Posted on July 25, 2020

Durham Racial Equity Task Force Calls for City to Offer Reparations

Charlie Innis, The News & Observer, July 23, 2020

A city task force asked the Durham City Council on Thursday to consider some form of reparations to address systemic racism and human rights violations at the local level.

In its first official report since being formed 21 months ago, the racial equity task force urged city leaders to establish a reparations program and a fund to “address the city’s growing racial wealth gap.”

“If you believe in the necessity of genuine anti-racist action, then we urge you to Put Your Money Where Your Mouth Is,” the report states.

In addition to reparations, several task force members spoke to council members about policy recommendations to address inequity in the legal system, public health, housing and education.


Mayor Pro Tem Jillian Johnson had proposed the city appoint 17 members across racial and ethnic lines. Members had to be Durham residents with racial equity training. {snip}


The task force wants the city to create a wealth equity fund to pull from for reparation efforts.

“As white people, we live in a permanent state of unpaid debt to our Black sisters and brothers, to indigenous people and to all others exploited by the economy that we built on stolen land on the backs of enslaved people,” said criminal justice attorney Emily Coward, a task force member.

The group wants Durham’s elected officials to push for reparations resolutions at a national level while implementing local programs.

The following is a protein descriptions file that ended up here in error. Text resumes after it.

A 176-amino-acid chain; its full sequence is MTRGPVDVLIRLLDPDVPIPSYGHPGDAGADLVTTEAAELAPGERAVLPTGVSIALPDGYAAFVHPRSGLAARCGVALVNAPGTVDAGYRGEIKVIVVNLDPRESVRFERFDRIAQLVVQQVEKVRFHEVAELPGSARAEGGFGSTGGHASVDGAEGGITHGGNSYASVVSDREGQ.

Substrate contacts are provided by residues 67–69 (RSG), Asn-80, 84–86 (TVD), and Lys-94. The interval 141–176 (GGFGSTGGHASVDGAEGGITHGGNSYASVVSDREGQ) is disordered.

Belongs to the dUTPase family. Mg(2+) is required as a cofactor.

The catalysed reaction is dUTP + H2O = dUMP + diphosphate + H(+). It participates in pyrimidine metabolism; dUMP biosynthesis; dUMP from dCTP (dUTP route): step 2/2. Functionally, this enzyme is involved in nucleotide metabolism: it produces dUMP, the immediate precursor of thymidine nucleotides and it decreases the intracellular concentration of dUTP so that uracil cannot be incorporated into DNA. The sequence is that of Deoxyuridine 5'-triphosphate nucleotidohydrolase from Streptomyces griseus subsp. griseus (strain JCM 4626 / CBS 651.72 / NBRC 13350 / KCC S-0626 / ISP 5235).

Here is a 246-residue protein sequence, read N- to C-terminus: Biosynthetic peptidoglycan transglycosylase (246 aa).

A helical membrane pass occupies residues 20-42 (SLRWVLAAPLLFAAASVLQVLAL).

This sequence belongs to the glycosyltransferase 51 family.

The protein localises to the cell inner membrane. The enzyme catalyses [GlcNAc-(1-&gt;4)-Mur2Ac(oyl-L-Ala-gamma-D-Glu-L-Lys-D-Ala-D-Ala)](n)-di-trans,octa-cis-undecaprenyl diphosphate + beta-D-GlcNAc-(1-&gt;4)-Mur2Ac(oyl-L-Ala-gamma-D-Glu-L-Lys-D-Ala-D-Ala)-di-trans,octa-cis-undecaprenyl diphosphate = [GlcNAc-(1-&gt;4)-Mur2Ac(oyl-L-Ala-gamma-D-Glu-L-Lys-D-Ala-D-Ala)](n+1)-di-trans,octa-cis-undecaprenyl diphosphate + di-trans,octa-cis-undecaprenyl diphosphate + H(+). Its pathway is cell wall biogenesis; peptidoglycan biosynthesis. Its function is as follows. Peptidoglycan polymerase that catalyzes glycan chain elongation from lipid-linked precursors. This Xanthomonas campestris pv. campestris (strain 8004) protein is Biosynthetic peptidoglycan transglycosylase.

The report to the council notes the city of Asheville’s recent steps to approve reparations for its Black residents and encourages Durham leaders to do the same.

On July 14, Asheville’s city council unanimously approved measures to fund reparations programs, but didn’t stipulate direct payments to individuals, The New York Times reported.


The task force also call for policies to decriminalize substance abuse, poverty, mental illness, and to address housing inequality and public health.

This includes:

  • decriminalizing cannabis possession for personal use
  • eliminating police traffic stops “based solely on equipment infractions”
  • banning questions about criminal system history for potential renters
  • providing mortgage and public rent relief
  • declaring racism a “public health crisis”
  • increasing funding to court diversion programs
  • monitoring whether jury pools are racially and ethnically representative
  • investing in mental health wellness through community-based yoga classes, meditation centers, and other recreational spaces
  • beautifying parks in under-served areas


In the group’s presentation on education, task force member Katie Mgongolwa said she recognized education is a “hot button issue.”


Among the long-term recommendations, the task force wants more staff members of color, implicit bias training for teachers, limits on school resource officers’ power, and in-class conversations about race and white privilege.